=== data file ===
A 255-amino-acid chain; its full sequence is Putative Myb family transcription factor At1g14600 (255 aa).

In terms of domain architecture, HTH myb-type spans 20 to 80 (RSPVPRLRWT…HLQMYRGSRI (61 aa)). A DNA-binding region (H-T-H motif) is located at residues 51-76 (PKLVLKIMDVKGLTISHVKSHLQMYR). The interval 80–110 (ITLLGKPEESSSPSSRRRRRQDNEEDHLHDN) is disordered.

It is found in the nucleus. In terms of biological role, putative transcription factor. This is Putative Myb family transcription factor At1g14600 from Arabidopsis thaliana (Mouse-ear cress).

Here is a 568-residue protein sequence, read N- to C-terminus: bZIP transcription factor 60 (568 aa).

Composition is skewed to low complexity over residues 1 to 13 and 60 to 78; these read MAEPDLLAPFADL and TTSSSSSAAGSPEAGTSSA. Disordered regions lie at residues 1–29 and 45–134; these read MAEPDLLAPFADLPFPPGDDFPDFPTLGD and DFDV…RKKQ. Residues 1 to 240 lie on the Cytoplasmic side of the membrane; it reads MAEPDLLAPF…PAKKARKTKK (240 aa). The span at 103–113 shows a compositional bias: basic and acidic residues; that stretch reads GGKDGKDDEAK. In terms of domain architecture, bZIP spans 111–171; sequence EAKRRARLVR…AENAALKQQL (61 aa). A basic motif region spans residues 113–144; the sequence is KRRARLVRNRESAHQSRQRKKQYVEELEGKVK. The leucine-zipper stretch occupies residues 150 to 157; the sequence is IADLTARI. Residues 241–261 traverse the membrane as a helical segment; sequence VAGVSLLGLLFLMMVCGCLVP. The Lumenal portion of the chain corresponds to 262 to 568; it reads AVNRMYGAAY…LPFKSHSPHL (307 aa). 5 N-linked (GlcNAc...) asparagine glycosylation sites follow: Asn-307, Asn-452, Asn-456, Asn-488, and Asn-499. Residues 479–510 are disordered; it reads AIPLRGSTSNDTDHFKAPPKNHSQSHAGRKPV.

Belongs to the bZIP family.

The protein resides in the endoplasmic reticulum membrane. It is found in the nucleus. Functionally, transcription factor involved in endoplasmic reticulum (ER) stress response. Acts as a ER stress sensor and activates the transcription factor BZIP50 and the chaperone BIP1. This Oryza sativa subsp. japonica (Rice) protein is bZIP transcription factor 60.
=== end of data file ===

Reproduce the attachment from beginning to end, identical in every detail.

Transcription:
A 255-amino-acid chain; its full sequence is Putative Myb family transcription factor At1g14600 (255 aa).

In terms of domain architecture, HTH myb-type spans 20 to 80 (RSPVPRLRWT…HLQMYRGSRI (61 aa)). A DNA-binding region (H-T-H motif) is located at residues 51-76 (PKLVLKIMDVKGLTISHVKSHLQMYR). The interval 80–110 (ITLLGKPEESSSPSSRRRRRQDNEEDHLHDN) is disordered.

It is found in the nucleus. In terms of biological role, putative transcription factor. This is Putative Myb family transcription factor At1g14600 from Arabidopsis thaliana (Mouse-ear cress).

Here is a 568-residue protein sequence, read N- to C-terminus: bZIP transcription factor 60 (568 aa).

Composition is skewed to low complexity over residues 1 to 13 and 60 to 78; these read MAEPDLLAPFADL and TTSSSSSAAGSPEAGTSSA. Disordered regions lie at residues 1–29 and 45–134; these read MAEPDLLAPFADLPFPPGDDFPDFPTLGD and DFDV…RKKQ. Residues 1 to 240 lie on the Cytoplasmic side of the membrane; it reads MAEPDLLAPF…PAKKARKTKK (240 aa). The span at 103–113 shows a compositional bias: basic and acidic residues; that stretch reads GGKDGKDDEAK. In terms of domain architecture, bZIP spans 111–171; sequence EAKRRARLVR…AENAALKQQL (61 aa). A basic motif region spans residues 113–144; the sequence is KRRARLVRNRESAHQSRQRKKQYVEELEGKVK. The leucine-zipper stretch occupies residues 150 to 157; the sequence is IADLTARI. Residues 241–261 traverse the membrane as a helical segment; sequence VAGVSLLGLLFLMMVCGCLVP. The Lumenal portion of the chain corresponds to 262 to 568; it reads AVNRMYGAAY…LPFKSHSPHL (307 aa). 5 N-linked (GlcNAc...) asparagine glycosylation sites follow: Asn-307, Asn-452, Asn-456, Asn-488, and Asn-499. Residues 479–510 are disordered; it reads AIPLRGSTSNDTDHFKAPPKNHSQSHAGRKPV.

Belongs to the bZIP family.

The protein resides in the endoplasmic reticulum membrane. It is found in the nucleus. Functionally, transcription factor involved in endoplasmic reticulum (ER) stress response. Acts as a ER stress sensor and activates the transcription factor BZIP50 and the chaperone BIP1. This Oryza sativa subsp. japonica (Rice) protein is bZIP transcription factor 60.